Bokhari Branding and Visual Identity

Tank Design was responsible for the branding and visual identity for Bokhari, a Norwegian brand that produces premium, hand-crafted interior textiles and bags. They combine Scandinavian design values with eastern tradition and craftsmanship. As a social enterprise, Bokhari improves the lives of its employees, funds the education of their children – over 700 girls and boys, and supports the provision of clean drinking water in Sultan Town, Pakistan.

Sustainability, continuity and engagement with people’s lives are not only core values of the Bokhari brand but also notions that we found key to the craft of textile production itself. The designers at Tank created a visual identity that emphasizes this connection in a memorable way. design process began with visual research on the history of textile production, weaving techniques and their different forms.

This project is an example of successful collaboration between client and designers towards establishing a brand with a growing positive impact on society.


Tank design process began with visual research on the history of textile production, weaving techniques and their different forms. Fascinated by the abundance of stories that the clients shared with us, together they formed a conceptual framework, where the textile fabric itself became a metaphor for a connected storyline. The rhythmic weaving patterns visually represented "paragraphs" with their repeating motifs, standing for the "words".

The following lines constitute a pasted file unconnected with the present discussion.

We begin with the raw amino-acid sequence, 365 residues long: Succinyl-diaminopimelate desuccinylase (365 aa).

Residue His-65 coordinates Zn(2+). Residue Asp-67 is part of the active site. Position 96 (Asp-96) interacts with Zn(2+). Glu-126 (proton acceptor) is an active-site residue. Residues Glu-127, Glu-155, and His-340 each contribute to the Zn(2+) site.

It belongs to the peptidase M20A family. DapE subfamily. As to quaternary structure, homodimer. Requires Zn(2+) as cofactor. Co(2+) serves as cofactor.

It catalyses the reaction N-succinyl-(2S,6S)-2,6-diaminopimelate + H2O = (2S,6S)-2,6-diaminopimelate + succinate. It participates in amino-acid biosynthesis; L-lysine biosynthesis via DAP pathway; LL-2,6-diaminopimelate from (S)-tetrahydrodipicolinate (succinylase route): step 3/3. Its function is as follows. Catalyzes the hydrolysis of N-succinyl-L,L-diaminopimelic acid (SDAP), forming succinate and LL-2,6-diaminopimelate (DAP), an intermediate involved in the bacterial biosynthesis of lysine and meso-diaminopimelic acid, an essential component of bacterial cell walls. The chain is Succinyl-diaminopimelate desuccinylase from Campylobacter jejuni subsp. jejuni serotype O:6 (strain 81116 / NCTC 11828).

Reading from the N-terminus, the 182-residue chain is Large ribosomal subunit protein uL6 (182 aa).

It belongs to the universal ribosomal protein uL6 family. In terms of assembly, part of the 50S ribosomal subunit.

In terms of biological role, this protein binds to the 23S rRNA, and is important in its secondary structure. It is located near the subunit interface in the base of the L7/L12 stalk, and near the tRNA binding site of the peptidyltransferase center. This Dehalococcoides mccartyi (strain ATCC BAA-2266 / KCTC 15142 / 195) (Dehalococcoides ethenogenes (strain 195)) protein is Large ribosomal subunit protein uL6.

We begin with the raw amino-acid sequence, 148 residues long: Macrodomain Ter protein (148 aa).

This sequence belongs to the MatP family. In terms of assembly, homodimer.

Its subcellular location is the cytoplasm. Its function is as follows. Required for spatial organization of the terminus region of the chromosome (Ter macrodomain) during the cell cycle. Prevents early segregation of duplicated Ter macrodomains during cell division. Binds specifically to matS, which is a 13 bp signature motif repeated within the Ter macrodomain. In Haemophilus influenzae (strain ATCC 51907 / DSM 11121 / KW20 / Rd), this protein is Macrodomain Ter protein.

Furthermore, this project provided an opportunity for the whole Tank team, as graphic designers, to reflect on the nature of our own profession, which historically has its roots in the creation of textile patterns.

Following the “fabric-story-type” concept they created a custom letter “b” as a stylized weaving knot. 

This initial motif provided us the “seed” to create a distinctive logotype along with a set of elaborate patterns, all revolving around a grid of inherited typographic proportions. Reused in multiple combinations, the visual elements become a playful "toolbox" which serves as a vehicle for Bokhari's brand.

Using solely black print on recycled paper, the resulting identity is monolithic in nature, yet flexible in use, striking a balance between abstract and concrete. The overall expression is a bridge between Scandinavian rationality and the sensitivity of the east, received equally positively by Bokhari’s customers, their own employees, as well as the children at the LAMS school in Pakistan.

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